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Eminem: Inside the comeback


Will his revealing new album, 'Relapse,' put him on top again?

Eminem is running late: 1,200 fans are packed in front of an outdoor L.A. stage for the taping of the rapper's May 15 "Jimmy Kimmel Live" appearance, waiting for a set that should have started 45 minutes ago. It's Eminem's first major U.S. music performance after a mysterious 4-year absence from public view - or at least it's supposed to be. But hey, what's a few more minutes when fans have been waiting for this comeback for so long, wondering where the world's most famous rapper had disappeared to?

At last, Eminem bounds onto the stage, joined by his touring DJ, the Alchemist, and rapper (and longtime pal) Denaun Porter. The crowd chants along as he tears through a few tunes from his long-promised album, "Relapse" (which will hit stores four days later, on May 19). When Eminem finishes, they plead in vain for "one more song!"

They're not the only ones hungry for more. In the weeks leading up to its release, "Relapse" has been hailed by critics and fans - many of whom heard it when it leaked earlier this month - as a landmark in the 36-year-old rapper's career, a stunning return to form from the man who is arguably contemporary rap's most talented lyricist. Even the competition is impressed. "I think that the 'Insane' song is genius," Kanye West tells EW, referring to one of "Relapse's" most outrageous tracks.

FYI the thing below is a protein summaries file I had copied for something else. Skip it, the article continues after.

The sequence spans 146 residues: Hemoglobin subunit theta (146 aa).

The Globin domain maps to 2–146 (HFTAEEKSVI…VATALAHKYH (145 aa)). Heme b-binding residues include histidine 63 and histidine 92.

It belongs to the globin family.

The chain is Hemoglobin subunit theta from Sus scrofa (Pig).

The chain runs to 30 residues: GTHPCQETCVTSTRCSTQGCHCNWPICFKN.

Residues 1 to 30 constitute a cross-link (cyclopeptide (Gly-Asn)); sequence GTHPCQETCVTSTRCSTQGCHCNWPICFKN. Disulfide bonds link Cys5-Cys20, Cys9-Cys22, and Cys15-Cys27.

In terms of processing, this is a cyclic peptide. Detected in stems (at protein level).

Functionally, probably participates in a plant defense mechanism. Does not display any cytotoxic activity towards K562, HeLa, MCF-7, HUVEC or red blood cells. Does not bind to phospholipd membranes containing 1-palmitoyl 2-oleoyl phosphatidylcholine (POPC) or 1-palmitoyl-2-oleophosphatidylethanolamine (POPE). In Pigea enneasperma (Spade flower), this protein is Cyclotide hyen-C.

Continuing:

"Relapse" is already shaping up to be one of summer's most talked-about albums - and, quite likely, one of its biggest. Two early singles have made digital history. In February, "Crack a Bottle" sold a record 418,000 downloads in its first week. It was Eminem's first No. 1 since 2002's "Lose Yourself." Two months later, another song, "We Made You," racked up 758,000 views on MTV.com in its first 24 hours alone, the highest single-day total by far in the site's history. The weekend before its release, "Relapse" was streamed more than 7 million times on MySpace Music.

Yet for all that, the album almost didn't get made. As Eminem launches into his big comeback, he's finally opening up about the past four years, when he shunned the spotlight amid dark rumors of drug abuse and depression. The scariest part is how many of those tales turned out to be true. Tonight, Eminem is back. But he had to go through a personal hell to get here.

Troubled times

In August 2005, Eminem was in trouble. Just over a month into the massively successful "Anger Management 3" tour, he abruptly canceled all 10 remaining dates. "Exhaustion," he claimed at first. But the truth was far more worrisome: Eminem was headed to rehab. All through the tour, he'd been popping dozens of powerful prescription pills every day.

"I was taking Valium, Ambien, and Vicodin," he writes in a remarkably revealing first-person essay recently published in Vibe magazine. "And I was taking a lot. If I was to give you a number of Vicodin I would actually take in a day? Anywhere between 10 and 20. Valium, Ambien, the numbers got so high I don't even know what I was taking."